Alcohol-related crime in Scotland

The estimated number of violent crimes was 186,000 in 2014/15, according to the SCJS of that year; 54% of these incidents were said to have occurred under the influence of alcohol, a higher proportion than in England.[11] 17% of violent crimes happened in or around a pub or club[12] and 32% occurred at the weekend between 6pm and 6am.[13]

Alcohol-related crime in Northern Ireland

The NICS does not record alcohol-related crime data for Northern Ireland. The Police Service of Northern Ireland (PSNI) began collecting provisional statistics on alcohol-related recorded crime in April 2012. In 2015/16, alcohol was found to be a contributory factor in 19% of all recorded crime and 40% of all violent crime.[14]


Underreporting – underestimating the problem

Despite the substantial and sustained presence of alcohol-related crime in police recorded crime statistics and the crime surveys discussed, underreporting is likely to obscure the scale of the issue.

Police recorded crime statistics encounter a range of underreporting issues:

  • Most minor summary offences (i.e. driving under the influence of alcohol) or antisocial behaviour offences are not included in this figure.
  • Victims may choose not to report crimes to the police for a range of reasons; for example, if they are fearful of repercussions.
  • Crimes reported that the police do not record will not be included in this count. 

Even for crimes that are reported to and recorded by police, the alcohol-related nature of the crime may not be discovered – as mentioned above, except in specific drunk and disorderly cases such as injury caused by drink driving, offenders are rarely tested for the presence of alcohol when caught. In addition to this, the victims of crime incidents may not always be able to detect whether the offender(s) was under the influence of alcohol.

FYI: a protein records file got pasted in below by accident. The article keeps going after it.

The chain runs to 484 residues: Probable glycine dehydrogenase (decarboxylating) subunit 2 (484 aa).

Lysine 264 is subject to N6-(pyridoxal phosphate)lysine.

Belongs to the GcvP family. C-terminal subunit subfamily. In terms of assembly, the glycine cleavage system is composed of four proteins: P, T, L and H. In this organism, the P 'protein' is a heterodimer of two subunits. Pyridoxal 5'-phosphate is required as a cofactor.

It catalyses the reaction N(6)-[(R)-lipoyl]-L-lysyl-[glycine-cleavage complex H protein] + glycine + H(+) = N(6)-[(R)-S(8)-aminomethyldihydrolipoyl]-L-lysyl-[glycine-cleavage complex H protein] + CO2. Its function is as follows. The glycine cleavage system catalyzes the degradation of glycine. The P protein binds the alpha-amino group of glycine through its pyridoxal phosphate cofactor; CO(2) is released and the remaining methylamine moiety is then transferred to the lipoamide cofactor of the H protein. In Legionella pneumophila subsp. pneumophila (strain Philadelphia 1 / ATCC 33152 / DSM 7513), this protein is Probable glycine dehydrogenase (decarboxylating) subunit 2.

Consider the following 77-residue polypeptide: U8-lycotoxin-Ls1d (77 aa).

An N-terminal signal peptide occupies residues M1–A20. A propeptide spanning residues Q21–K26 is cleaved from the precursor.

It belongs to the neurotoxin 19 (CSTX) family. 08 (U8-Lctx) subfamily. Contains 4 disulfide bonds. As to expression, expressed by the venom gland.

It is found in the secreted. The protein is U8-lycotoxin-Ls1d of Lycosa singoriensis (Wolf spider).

Crime surveys will also be affected by underreporting issues:

  • As household surveys, they do not cover crimes committed against businesses
  • Again, victims may choose not to report crimes in such surveys
  • Those living outside a household (for example students living in university halls, those living in institutions or those without a fixed address) are not surveyed
  • These surveys only discuss crimes against the individual; crimes without a defined individual victim (such as criminal damage to public property) will not be counted
  • As a survey which asks people to recall their victimisation experiences, crimes which resulted in a fatality cannot be counted by this measure.[15]

The impact of alcohol-related crime is evident from both the police recorded crime statistics and the national crime surveys discussed. However, it is clear there may be alcohol-related crime that goes uncounted, and the scale of the problem may be much greater.


Next: Public perceptions of crime

[1] Secretary of State for the Home Department (March 2012), 'The Government’s Alcohol Strategy', HM Government, pp. 8–9 <>

[2] Secretary of State for the Home Department (March 2016), ‘Modern Crime Prevention Strategy’, HM Government, p. 4 <>

[3] Home Office, 'Police recorded crime'

[4] Civitas, 'Alcohol and Crime', in Crime Factsheets, p. 3 <>

[5] Office for National Statistics (ONS) (July 2016), ‘Crime in England and Wales: year ending Mar 2016’, p. 44 <>

[6] Scottish Government, accessed October 2016


[7] Department of Justice, accessed October 2016 <>

[8] Office for National Statistics (ONS) (February 2016), Overview of violent crime and sexual offences, in ‘Focus on Violent Crime and Sexual Offences: Year ending March 2015’, p. 21 <>

[9] Office for National Statistics (ONS) (February 2016), Overview of violent crime and sexual offences, Nature of Crime Table 3.2

[10] Office for National Statistics (ONS) (February 2016), p. 21

[11] The Scottish Government (March 2016), ‘Scottish Crime and Justice Survey 2014/15: Main Findings’, p. 49 <>

[12] Ibid, p. 46

[13] Ibid, p. 47

[14] Police Service of Northern Ireland (May 2016), ‘Police Recorded Crime in Northern Ireland: Monthly Update to 31 March 2016’, p. 12 <>

[15] Hansard (September 2014), Column 696W <>